Unboxing The Uniview Fixed Lens Bullet
Keep in mind that this camera's housing is identical in the 2MP and 4MP models. However, it does look slightly different in the 4K version. Check out the images below to compare the two models.
The nice thing about the 2MP and 4MP bullets is the simple three-axis adjustments. Everything is controlled by loosening the one knob at the base of the bullet. Granted, this can be a pro or a con, depending on how accessible your camera is. You'll definitely want to install it somewhere out-of-reach.
The 4K model is a little bit harder to adjust, as each axis is controlled by its own screw. The vertical and rotation axes use standard Phillips-head screws, while the horizontal axis uses the same knob from the 2MP and 4MP version.
This bullet camera is attractive, compact, and durable. Its all-metal construction and its powerful performance make this the perfect camera for any scenario.
Unboxing the Uniview Fixed Lens Vandal Dome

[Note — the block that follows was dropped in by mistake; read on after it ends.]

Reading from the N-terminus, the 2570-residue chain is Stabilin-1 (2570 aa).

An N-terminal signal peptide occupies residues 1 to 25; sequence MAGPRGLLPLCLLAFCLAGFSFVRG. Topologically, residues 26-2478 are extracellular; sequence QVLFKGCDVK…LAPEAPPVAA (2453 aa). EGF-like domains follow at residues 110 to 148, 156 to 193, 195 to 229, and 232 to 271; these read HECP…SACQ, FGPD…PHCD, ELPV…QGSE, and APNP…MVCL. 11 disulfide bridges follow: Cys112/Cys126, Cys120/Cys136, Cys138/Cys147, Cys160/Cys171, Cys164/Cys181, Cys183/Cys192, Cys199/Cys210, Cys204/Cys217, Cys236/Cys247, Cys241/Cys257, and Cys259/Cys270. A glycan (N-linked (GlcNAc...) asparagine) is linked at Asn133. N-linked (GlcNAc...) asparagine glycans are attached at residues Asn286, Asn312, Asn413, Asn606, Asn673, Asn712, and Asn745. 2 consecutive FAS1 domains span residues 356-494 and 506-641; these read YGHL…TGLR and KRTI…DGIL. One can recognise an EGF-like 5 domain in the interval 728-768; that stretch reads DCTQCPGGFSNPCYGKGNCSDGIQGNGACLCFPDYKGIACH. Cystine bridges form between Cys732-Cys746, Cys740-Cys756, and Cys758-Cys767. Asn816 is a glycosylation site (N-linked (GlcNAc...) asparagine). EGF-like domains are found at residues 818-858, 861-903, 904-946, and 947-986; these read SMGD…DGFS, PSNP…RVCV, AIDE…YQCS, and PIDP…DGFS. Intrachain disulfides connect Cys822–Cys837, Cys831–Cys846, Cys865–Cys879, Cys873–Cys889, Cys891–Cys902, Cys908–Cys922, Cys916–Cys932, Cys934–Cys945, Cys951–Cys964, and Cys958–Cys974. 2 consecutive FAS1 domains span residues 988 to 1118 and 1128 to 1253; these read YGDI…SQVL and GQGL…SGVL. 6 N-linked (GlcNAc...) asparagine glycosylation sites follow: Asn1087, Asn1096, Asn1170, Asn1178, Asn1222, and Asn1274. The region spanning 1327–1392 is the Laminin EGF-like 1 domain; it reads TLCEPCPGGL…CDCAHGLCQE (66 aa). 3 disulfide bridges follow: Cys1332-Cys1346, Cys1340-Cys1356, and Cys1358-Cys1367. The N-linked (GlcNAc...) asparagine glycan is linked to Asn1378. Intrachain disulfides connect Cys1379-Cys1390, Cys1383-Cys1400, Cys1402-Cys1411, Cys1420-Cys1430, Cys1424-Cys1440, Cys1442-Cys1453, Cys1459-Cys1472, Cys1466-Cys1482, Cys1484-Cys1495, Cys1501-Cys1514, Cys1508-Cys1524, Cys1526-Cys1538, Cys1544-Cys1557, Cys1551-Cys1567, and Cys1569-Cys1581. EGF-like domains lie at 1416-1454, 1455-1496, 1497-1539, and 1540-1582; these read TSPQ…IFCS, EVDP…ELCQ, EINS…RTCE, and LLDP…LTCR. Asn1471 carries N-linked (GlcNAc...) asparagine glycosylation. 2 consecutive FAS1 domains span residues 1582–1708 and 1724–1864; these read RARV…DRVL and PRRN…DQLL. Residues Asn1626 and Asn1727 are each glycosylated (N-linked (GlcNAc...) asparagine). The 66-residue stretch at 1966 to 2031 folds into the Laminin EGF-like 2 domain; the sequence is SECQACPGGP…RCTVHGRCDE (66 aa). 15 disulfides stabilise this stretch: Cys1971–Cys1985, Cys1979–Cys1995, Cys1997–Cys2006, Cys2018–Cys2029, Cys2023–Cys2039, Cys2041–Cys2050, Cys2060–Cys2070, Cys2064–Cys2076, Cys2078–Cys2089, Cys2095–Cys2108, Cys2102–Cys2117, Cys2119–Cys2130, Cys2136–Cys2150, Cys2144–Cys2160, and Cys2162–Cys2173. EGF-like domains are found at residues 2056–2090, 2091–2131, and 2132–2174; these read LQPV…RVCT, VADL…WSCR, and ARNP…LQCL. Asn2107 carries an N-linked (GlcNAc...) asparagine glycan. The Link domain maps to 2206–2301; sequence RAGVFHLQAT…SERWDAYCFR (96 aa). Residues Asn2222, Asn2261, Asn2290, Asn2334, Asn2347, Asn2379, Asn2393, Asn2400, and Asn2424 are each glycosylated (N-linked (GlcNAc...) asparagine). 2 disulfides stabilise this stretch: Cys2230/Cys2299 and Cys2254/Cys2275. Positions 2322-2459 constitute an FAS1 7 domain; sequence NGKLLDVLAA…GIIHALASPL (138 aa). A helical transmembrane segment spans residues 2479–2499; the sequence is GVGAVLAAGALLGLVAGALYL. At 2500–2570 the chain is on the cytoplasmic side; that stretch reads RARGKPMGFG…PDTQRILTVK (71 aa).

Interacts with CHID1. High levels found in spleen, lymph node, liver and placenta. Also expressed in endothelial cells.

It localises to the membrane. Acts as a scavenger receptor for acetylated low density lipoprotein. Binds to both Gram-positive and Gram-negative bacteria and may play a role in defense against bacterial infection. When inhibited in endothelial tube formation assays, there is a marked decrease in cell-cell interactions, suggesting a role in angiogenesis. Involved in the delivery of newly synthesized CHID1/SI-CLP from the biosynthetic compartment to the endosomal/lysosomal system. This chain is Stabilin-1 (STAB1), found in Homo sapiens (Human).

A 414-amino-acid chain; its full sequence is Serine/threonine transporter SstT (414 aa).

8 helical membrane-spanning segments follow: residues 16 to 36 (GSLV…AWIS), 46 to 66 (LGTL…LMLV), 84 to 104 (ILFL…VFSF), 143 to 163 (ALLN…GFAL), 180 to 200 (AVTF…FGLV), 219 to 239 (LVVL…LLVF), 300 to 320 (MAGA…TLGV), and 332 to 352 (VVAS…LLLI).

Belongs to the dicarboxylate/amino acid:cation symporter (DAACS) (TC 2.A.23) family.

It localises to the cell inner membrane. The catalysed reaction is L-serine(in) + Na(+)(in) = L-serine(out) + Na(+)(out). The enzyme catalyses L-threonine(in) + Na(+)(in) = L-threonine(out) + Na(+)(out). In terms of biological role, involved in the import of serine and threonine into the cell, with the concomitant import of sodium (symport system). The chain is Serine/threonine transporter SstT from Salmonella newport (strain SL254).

The vandal dome has the same housing for both the 2MP and 4MP models. The camera's glass vandal-proof dome is secured to the base using two hex screws. Once you loosen the screws and remove the dome, you can install and adjust your camera.
The camera's connection pigtail is unique among the other Uniview fixed lens cameras. It has the standard RJ45 Ethernet connection and the 12v DC power connection, but it also comes with audio in/out and alarm in/out connections. These additional connections are not found on the bullet or the turret. So if you know you're going to be using your camera with a microphone or an alarm, then this is the camera for you.
With a small form-factor and an IK10 vandal-proof rating, your vandal dome is ready to take any impact that comes its way.
Unboxing the Uniview Fixed Lens Turret
The fixed lens turret, like the vandal dome, uses the same housing across the board, whether it's the 2MP, 4MP, or 8MP camera. The camera itself is metal, but the ring that covers the base of the camera is made of plastic. To remove the cover and install your camera, simply turn the cover counter-clockwise. There is a tiny tension screw on the side of the camera that holds it in place. Once you loosen the screw, you'll be able to angle and rotate your turret camera at will.